Breadcrumbs

Old Photosynth part 2

Photosynth Part 2

Since writing the old site, Photosynth.net has been discontinued.

However, whilst updating this I found out that Microsoft has reused it.

It is a phenomenal piece of software which had me absolutely amazed when I first used it. It was very easy to use, and just did what it set out to do.

It is good for small panoramas such as Vancouver Docks below. It is amazing when you just chuck almost 500 photos at it and it resolves most of them into the view from Vancouver's Lookout Tower. Also below. I think it would have been a full 360 degree view if I had done it all at the same time. I had already used some of the images in Part A as a test, so they were not included in the full run. As to be expected, it does take a long time to upload and process so many images, but I think the result is worth it.

The software can be downloaded from the Photosynth web site. {This now rediercts, very slowly, to a developer blog. Search for Photosynth to see the news} You do not need to have Photosynth installed to view either the embedded images or the web site. You do however need to have Silverlight installed.

My Photosynth

My Photosynth projects are below; {Well they are no longer there. They were hosted on Photosynth.net, which is now clossed}

They open with the Silverlight 3D view. The button with the two rectangles has alternative views, including a 2D view showing all of the constituent photos. After exploring the different views, you could play the slideshow to be wowed again.

 

Part of the view of docks and railway from Vancouver Lookout tower. The Lookout tower is on top of the Harbour Centre office building.

Photosynth - Vancouver Docks

 

View from Vancouver Lookout Tower 2010. Part A of a 360 degree view.

Photosynth - Vancouver Lookout View 360 part A

 

The Vancouver Lookout is a high level observation tower near Canada Place in downtown Vancouver. The Lookout tower is on top of the Harbour Centre office building. This is the view on a sunny summers day in 2010. This is made up of over 400 photos.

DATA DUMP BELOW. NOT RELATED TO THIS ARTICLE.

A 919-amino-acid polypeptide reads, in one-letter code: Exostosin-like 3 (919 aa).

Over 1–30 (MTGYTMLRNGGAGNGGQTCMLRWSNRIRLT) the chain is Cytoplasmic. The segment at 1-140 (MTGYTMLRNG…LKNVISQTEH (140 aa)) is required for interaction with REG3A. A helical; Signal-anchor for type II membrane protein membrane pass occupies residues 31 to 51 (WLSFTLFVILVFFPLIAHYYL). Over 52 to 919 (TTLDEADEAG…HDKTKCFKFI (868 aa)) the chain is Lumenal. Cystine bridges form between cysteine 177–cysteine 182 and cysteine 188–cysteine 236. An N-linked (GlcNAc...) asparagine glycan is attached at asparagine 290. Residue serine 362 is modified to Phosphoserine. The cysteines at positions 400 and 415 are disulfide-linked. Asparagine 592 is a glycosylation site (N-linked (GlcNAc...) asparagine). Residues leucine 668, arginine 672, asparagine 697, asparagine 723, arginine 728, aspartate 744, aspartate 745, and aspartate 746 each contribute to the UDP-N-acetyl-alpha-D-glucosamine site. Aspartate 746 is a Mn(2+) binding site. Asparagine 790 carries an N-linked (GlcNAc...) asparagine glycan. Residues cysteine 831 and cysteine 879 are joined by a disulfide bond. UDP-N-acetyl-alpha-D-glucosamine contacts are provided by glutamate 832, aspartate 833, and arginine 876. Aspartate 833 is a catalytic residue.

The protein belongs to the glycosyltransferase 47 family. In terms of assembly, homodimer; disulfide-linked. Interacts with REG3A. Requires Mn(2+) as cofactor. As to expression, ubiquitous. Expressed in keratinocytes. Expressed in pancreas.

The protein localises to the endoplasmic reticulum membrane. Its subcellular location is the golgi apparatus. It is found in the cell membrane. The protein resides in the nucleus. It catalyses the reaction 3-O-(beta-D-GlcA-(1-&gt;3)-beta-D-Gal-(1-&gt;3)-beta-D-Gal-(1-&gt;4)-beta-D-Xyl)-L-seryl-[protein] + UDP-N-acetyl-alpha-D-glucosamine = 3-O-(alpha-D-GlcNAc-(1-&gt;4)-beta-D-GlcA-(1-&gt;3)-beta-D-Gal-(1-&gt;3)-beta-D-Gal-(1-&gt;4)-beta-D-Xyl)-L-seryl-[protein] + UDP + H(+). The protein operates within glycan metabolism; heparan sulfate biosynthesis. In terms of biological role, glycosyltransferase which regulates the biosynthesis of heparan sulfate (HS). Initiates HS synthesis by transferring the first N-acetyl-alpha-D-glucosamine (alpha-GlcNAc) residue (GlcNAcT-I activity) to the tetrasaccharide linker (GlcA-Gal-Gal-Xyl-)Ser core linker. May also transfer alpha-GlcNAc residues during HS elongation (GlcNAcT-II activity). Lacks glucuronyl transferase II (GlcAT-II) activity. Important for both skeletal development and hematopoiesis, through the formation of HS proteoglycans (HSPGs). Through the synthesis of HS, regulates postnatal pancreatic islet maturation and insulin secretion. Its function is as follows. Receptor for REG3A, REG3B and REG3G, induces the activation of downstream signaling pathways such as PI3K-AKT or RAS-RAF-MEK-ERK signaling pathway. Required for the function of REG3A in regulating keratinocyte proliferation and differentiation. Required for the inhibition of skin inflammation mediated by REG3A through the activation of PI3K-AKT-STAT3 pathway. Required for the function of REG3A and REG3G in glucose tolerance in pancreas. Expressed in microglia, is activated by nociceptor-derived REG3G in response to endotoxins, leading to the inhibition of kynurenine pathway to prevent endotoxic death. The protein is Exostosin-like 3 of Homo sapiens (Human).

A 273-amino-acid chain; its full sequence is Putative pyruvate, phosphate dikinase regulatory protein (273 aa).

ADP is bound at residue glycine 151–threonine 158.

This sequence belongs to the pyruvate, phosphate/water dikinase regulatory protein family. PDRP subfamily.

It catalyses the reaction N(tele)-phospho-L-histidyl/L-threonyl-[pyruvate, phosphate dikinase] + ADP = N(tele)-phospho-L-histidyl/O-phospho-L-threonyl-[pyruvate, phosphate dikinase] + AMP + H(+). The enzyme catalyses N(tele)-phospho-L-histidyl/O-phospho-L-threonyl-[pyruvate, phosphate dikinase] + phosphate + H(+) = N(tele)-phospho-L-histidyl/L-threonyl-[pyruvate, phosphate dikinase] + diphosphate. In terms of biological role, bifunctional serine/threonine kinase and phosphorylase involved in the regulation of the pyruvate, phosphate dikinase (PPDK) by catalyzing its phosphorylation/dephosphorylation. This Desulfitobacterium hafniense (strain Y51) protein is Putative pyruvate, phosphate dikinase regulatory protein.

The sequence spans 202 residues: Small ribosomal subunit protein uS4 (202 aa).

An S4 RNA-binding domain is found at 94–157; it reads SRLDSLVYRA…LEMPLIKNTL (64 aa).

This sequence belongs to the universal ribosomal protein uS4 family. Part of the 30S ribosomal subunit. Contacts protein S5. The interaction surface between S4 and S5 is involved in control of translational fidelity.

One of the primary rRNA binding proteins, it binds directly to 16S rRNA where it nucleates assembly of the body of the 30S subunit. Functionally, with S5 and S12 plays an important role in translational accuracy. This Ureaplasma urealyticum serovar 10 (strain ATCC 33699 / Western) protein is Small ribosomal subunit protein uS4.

Photosynth - Vancouver Lookout View 360 part B

 

A day out at the International Festival of the Sea held in Portsmouth in 2005.

Photosynth - International Festival of the Sea, Portsmouth

 

On the way north on MS Richard With, a Hurtigruten ship. Day 2 includes a visit to Alesund. This is the view from the docks and a quick trip into the town centre.

Alesund, Norway

 

Birthplace of the Industrial Revolution. Ironbridge was the first arch bridge in the world to be made of cast iron. Construction began in 1779 and the bridge opened on New Year's Day 1781.

Ironbridge

 

Views from the Shard over London at the end of August 2014.

I went to the Shard for the views, but also with the express intent of creating a 360deg Photosynth panorama. I am pleased with the result. I noticed that if the jump in image magnification is too large the software does not make the connection. I stared with a 300mm lens (450mm in 35mm equivalent) and did a full circuit of the viewing level, the 69th floor. Then I changed lens to a 35mm lens (52mm in 35mm equivalent) for the backdrop. I finished with a 15mm lens (22mm in 35mm equivalent) for the interior. I think if I had also done a complete circuit with a 100mm lens the software would have been more able to do the pattern recognition required to stitch the synth together. Despite some of the close ups not meshing with the background, it was a brilliant day out.

The City of London from the Shard

Another example of Photosynth as a panorama including the Shard; by 'nutterguy'.

From the same set of photos I have created the following panoramas;-

  • HMS Belfast
  • Tower Bridge

 

2018 Note. A few years ago, in my BIM Consultant role, at a BIM conference, I was speaking to the founder of a company which works with drones and photogrammetry. It is a very close community of developers working in the field of stitching photos together. Photosynth and the work they were and are doing have a lot of similarities. Some links to interesting examples and articles; BBC, Getting started with your first Project, and Pix4D